Summer showing me the Waldorf school she started when the pandemic closed all the schools. Seems like a pretty reasonable thing to do: you need a school? Might as well start your own. The first night I was there Summer had a school board meeting so Fabrizio and I went out to dinner at a restaurant in a nearby town. We talked a lot about his youth playing music. We drove his immaculate old Citroen DS. He told me he had had one when he was a teenager but got profiled by the police all the time pulled over. Apparently Citroen DSs were stereotypically driven by rebellious kids and musicians going to parties.... which I think actually sort of describes Fabrizio. Fabrizio always missed the DS and years later, once Iuli was successful, Fabrizio tracked down an old DS in great shape and bought it.

Summer looking out from the back to the winery at the valley of their vineyards. From the Waldorf school on the back hillside we could look out over all the vineyards planted on the hillsides leaving the low point in the center of the valley empty. The kids were putting on a little performance to celebrate Michaelmas.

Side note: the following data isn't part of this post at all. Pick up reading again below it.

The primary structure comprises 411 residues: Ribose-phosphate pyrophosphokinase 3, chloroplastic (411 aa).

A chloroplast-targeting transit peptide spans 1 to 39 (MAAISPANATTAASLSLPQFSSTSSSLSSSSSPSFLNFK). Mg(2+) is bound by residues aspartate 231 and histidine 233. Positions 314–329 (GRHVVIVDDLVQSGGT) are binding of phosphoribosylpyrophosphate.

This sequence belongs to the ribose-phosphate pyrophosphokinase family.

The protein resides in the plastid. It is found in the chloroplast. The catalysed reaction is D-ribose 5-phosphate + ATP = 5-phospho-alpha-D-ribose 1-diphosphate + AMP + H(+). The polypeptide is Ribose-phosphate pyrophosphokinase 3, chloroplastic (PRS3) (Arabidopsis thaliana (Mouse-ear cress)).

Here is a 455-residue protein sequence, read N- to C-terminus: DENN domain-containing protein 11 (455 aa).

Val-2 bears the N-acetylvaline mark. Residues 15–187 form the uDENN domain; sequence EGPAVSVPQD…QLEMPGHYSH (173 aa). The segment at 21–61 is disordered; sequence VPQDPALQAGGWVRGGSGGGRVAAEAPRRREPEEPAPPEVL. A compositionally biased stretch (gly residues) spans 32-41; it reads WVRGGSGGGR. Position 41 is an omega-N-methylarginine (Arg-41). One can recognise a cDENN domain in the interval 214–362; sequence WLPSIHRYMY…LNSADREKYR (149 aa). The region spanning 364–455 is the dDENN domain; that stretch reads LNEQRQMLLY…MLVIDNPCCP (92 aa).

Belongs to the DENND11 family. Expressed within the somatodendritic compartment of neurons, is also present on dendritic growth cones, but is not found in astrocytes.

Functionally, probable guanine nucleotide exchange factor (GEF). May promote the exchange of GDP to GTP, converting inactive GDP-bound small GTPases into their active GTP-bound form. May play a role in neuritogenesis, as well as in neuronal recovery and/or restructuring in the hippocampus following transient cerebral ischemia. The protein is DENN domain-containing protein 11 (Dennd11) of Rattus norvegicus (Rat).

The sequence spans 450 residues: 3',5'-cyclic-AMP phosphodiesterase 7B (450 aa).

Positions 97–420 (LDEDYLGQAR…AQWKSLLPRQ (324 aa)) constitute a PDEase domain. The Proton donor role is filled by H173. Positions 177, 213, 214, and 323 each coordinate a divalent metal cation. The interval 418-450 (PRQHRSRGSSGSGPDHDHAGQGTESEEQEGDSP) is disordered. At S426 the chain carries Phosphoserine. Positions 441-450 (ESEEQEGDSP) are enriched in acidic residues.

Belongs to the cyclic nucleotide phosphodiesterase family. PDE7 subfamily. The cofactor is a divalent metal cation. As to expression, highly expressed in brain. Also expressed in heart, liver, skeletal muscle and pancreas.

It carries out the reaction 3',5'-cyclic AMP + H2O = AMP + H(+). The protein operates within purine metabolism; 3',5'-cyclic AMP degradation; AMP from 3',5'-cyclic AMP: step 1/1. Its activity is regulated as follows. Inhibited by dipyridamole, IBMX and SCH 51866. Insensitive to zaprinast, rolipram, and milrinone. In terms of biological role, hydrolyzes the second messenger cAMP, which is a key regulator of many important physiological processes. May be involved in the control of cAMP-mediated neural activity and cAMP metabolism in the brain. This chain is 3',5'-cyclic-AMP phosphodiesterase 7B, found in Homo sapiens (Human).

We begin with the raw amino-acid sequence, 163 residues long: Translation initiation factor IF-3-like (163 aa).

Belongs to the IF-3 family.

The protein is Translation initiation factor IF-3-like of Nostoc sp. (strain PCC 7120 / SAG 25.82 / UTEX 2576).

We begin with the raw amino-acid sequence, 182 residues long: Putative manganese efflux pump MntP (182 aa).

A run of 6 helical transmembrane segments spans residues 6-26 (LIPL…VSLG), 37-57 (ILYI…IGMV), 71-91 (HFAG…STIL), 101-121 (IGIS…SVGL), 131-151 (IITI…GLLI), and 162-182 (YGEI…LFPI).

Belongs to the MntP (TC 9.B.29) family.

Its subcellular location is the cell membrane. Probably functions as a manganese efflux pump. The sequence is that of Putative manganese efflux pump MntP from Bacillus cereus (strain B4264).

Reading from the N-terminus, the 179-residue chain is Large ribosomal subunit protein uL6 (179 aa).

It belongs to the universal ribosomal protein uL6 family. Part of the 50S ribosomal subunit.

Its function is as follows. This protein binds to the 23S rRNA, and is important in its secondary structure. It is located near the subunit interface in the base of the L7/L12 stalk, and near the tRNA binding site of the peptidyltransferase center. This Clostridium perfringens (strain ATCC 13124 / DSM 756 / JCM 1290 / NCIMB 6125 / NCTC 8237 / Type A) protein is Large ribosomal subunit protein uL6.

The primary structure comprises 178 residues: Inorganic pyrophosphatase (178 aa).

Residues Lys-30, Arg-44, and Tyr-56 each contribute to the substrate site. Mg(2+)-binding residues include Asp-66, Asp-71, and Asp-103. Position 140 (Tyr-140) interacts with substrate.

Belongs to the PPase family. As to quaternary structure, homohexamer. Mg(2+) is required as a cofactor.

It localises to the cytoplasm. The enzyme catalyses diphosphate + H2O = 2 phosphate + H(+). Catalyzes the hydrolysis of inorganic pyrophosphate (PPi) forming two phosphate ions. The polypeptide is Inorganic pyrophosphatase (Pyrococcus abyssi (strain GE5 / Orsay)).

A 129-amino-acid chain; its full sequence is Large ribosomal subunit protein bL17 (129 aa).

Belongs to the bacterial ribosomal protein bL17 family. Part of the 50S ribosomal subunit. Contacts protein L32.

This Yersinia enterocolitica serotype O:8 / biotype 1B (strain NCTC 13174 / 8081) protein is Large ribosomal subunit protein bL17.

Fabrizio's family owns just about all the valley and had only made wine for themselves up until Fabrizio started selling wine in 1998. So no chemicals, pesticides, or herbicides have ever been used here. Everything is organic with some biodynamic principles. All the work is by hand and the grapes ferment with native yeasts in a cellar that has been used for wine going back 300 years. The soil is all grey argillos clay. It's dense and super slippery when wet! I ran all over the vineyards and up and down on the hill sides and definitely should have had boots! The wines are technically natural but only because that was how Fabrizio's family had always continued to work. He primarily grows Barbera along with other traditional grapes like Grignolino, Slarina, Nebbiolo, Pinot Nero, and now Baratuciat. The wines are alive and lovely and also have a very strong sense of place; they are very true expressions of Monferrato wine making.